Sybrina Fulton and Jahvaris Fulton took the witness stand during the trial of George Zimmerman, the former neighborhood watch volunteer charged with second-degree murder in Martin's shooting death. Zimmerman has pleaded not guilty and says he shot the teen in self-defense during a fight.
After the audio was played, prosecutor Bernie de la Rionda asked Sybrina Fulton, "Who do you recognize that to be?" She replied, "Trayvon Benjamin Martin."
Identifying the screams on the 911 call could be critical to the case because it may help determine who was the aggressor during the scuffle between Zimmerman and Martin.
Under cross-examination, defense attorney Mark O'Mara suggested that Sybrina Fulton may have been influenced by others who listened to the 911 call, including relatives and her former husband.
O'Mara also asked Fulton hypothetically whether she would have to accept it was Zimmerman yelling for help if the screams did not come from her son. He also asked if she hoped Martin didn't do anything that led to his death.
"I heard my son screaming," Fulton said. "I would hope for this to never have happened and he would still be here."
Jahvaris Fulton, Martin's brother, also testified the screaming voice was that of Martin.
But O'Mara asked him why last year he had told a reporter that he wasn't sure if the voice belonged to Martin. Jahvaris Fulton, in explaining his comment to the reporter, told O'Mara he was "shocked" when he heard it.
"I didn't want to believe it was him," Jahvaris Fulton said.
O'Mara asked to play the television interview for jurors, but Judge Debra Nelson denied his request for the time being.
Jahvaris Fulton's testimony was broken up by efforts to unlock the evidence room adjacent to the courtroom. Unable to open it, court officials called a locksmith with a drill to help them out.
Before testifying, Sybrina Fulton posted on Twitter "I pray that God gives me the strength to properly represent my Angel Trayvon."
After the mother and brother testified, the doctor who performed an autopsy on Martin took the witness stand. Associate Medical Examiner Shiping Bao started describing Martin as being in pain and suffering after he was shot, but defense attorneys objected. The judge sustained the objection, and Bao was directed away from that line of questioning.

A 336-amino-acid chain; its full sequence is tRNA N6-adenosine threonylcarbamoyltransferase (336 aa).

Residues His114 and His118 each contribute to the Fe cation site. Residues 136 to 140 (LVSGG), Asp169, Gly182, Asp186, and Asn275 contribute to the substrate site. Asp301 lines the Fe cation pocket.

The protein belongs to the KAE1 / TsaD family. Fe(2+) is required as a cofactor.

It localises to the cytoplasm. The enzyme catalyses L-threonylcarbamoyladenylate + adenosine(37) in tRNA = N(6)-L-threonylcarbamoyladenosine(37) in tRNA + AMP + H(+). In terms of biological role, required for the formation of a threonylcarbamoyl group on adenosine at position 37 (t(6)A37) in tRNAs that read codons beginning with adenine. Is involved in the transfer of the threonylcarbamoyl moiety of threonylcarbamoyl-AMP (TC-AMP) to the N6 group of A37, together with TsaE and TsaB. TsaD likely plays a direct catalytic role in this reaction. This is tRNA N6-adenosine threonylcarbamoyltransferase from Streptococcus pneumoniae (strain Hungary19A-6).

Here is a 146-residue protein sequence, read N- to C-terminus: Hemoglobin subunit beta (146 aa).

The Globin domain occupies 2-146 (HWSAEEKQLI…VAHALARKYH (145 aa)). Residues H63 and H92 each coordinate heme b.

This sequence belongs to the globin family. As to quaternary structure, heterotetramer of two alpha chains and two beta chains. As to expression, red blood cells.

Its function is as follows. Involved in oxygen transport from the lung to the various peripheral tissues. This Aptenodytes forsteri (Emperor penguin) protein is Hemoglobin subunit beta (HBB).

He later estimated that Martin lived from one to 10 minutes after he was shot, and the bullet went from the front to the back of the teen's chest, piercing his heart.
"There was no chance he could survive," Bao said.
Under cross examination, defense attorney Don West questioned why Martin's hands weren't covered in order to preserve evidence on his fingers and why it took three hours to remove the body from the scene. West and Bao talked over each other at several points, requiring the judge to tell everyone to speak one at a time.
With jurors out of the courtroom, Bao acknowledge he had changed his opinion in recent weeks on two matters related to the teen's death — how long Martin was alive after being shot and the effect of marijuana detected in Martin's body at the time of his death.
The associate medical examiner said last November that he believed Martin was alive one to three minutes. He also said Friday that marijuana could have affected Martin physically or mentally, even though he said it didn't last year.
Nelson had ruled before the trial that Martin's past marijuana use couldn't be introduced, and she didn't veer from that ruling on Friday, meaning jurors didn't hear Bao's opinion about the effect of Martin's marijuana use.